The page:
Imagine that you had an exhausting week. If you could do whatever on the weekend, would you spend your time alone or hanging out with your friends? Your answer to this question most likely determines if you are an introvert or an extrovert. Introverts are people who lose energy, or get tired from social interactions. On the other hand, extroverts gain energy from social interactions. According to research by the Myers-Briggs organization in 1998, the ratio of introverts to extroverts is 1:1. The survey that was carried out among high school students in ISSH, too, showed that 50% of the participants consider themselves to be introverted.
Due to COVID19 precautions, students at ISSH participated in E-learning from March to June 2020 and for four weeks during the 2020-2021 academic year. Since the environment for learning was completely different from what we usually experience at school, E-learning was a major challenge for many students. I heard many of my classmates complaining about how difficult it was to concentrate in class, technical difficulties, and so on. However, as an introvert myself, I could not fully criticise E-learning because it felt relaxing to have less need of social interaction compared to physically being at school. Several introverted students I know felt the same way I did. I came to wonder if there was any connection between introvertedness/extrovertedness and the amount of stress caused by E-learning.
According to the data collected from a survey carried out among 54 ISSH students to investigate the trend, intriguingly, introverted students tend to find E-learning more relaxing for emotional reasons compared to extroverted students.
As a clear cut beginning to the investigation, students were asked if they found E-learning relaxing, stressful, or somewhere in between. Of the participants that answered that they found it relaxing or somewhere in between, 63% were introverts. Looking into that result more closely, it was discovered that more than 80% of introverts did not find E-learning completely stressful. This number is 17% higher than that of extroverts.
However, this information is not enough to prove the trend, since the reasons why introverts found E-learning less stressful might not be related to introversion at all. In order to collect more data about the reasoning, the survey also asked participants why they found E-learning relaxing. There were several options to choose from: physical reasons, such as no commute time or increase in time for sleep, and emotional reasons, like the decrease in the amount of socializing. Of the introverts that found E-learning relaxing or somewhere in between relaxing and stressful, 52% said it was relaxing because less socializing was required, while 43% chose physical reasons only. This might not seem like a significant difference. However, only 14% of extroverts chose emotional reasons; in other words, 86% of extroverts found E-learning relaxing for physical reasons only.
Similarly, students who found E-learning stressful were also asked to clarify their reasoning. While 69% of extroverts answered that it was stressful because there was too much alone time, only 25% of introverts found it stressful for the same reason. In fact, 69% of introverts responded that the cause of stress surrounded technical or academic difficulties only. This shows how introverts tend to not mind, or even prefer being alone, while extroverts miss socializing with friends at school. One introverted student specifically answered that they feel stressed from socialization at school all the time, and it was nice to get away from that environment for a while.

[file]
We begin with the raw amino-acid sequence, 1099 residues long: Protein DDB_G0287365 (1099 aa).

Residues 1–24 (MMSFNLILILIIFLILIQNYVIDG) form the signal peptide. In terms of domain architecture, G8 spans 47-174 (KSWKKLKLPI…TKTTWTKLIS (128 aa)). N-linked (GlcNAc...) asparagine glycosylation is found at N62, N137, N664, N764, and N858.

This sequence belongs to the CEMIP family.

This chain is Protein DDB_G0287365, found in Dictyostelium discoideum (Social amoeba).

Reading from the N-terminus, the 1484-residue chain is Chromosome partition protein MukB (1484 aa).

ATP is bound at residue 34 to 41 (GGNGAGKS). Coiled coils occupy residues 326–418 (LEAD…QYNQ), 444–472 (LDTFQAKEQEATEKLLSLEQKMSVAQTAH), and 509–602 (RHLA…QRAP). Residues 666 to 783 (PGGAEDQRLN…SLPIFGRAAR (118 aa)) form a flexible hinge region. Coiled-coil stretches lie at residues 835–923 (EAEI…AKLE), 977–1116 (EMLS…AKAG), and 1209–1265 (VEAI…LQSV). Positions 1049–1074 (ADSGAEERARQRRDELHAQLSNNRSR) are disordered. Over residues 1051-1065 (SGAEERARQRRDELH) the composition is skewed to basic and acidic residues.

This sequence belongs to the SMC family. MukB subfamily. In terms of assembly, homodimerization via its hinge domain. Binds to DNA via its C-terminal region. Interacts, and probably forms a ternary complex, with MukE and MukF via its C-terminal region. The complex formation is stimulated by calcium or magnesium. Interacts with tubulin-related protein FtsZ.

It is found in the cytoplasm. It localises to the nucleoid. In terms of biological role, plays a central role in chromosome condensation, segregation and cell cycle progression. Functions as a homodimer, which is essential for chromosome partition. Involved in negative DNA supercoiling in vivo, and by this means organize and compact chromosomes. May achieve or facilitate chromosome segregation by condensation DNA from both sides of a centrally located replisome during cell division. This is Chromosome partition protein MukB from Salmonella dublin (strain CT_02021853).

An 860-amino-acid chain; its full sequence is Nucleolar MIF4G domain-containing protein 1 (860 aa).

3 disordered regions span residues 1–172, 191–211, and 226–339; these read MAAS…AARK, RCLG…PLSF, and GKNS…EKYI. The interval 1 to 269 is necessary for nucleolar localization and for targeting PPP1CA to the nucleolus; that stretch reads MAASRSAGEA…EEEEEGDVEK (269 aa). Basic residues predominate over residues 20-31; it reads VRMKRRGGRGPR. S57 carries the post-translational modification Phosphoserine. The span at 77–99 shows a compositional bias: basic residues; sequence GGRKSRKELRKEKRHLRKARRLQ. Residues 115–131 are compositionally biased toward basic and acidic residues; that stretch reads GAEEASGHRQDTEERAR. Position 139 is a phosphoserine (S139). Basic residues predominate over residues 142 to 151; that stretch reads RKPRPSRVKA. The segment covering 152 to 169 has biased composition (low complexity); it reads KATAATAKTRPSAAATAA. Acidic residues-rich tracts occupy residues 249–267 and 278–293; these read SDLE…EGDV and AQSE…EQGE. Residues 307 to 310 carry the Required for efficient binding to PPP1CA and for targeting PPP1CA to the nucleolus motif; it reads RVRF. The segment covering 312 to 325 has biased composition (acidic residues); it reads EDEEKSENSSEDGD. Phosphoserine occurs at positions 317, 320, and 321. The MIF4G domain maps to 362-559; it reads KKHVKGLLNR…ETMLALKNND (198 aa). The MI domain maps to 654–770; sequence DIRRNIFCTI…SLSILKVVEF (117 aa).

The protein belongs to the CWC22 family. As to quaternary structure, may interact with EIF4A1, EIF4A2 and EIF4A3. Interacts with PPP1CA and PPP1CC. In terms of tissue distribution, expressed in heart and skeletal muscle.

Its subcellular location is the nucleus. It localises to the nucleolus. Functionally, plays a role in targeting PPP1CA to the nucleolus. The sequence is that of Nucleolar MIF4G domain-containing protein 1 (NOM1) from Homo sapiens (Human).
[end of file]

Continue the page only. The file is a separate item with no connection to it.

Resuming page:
Furthermore, I investigated how students found group work during E-learning, since group work made socializing inevitable for both introverts and extroverts. According to the results of the survey, it seemed like more than half of the students did not find group work during E-learning any more stressful or relaxing in particular. However, of the students who answered that group work during E-learning was stressful, most were introverts. One possible reason might be that introverts prefer to work individually. In fact, the three students who found E-learning especially stressful because there was more group work were all introverts. Introverts tend to find it more relaxing when there is less socializing, and when there is more socializing than usual, they find it more stressful.
The results of the survey uncovered an intriguing trend that introverts tended to find E-learning relaxing due to less socializing being required. On the other hand, extroverts tended to find it more stressful because they could not socialize enough.
Some information from a recent longitudinal study that followed 484 US college students corresponds with the results of this ISSH survey. The study showed that extroverts tended to experience a decline in mood during the early pandemic period, while introverts experienced a slightly improved mood. However, the article “Have Introverts Really Fared Better in Lockdown?” by Lis Ku, a senior lecturer in psychology at De Montfort University, wrote that as the pandemic progressed, introverts experienced increases in stress.
“The purpose of school should be to prepare kids for the rest of their lives, but too often what kids need to be prepared for is surviving the school day itself,” said Susan Cain, the author of Quiet: The Power of Introverts in a World That Can’t Stop Talking. For many introverted students, possibly, E-learning was a silver lining during the pandemic with numerous hardships.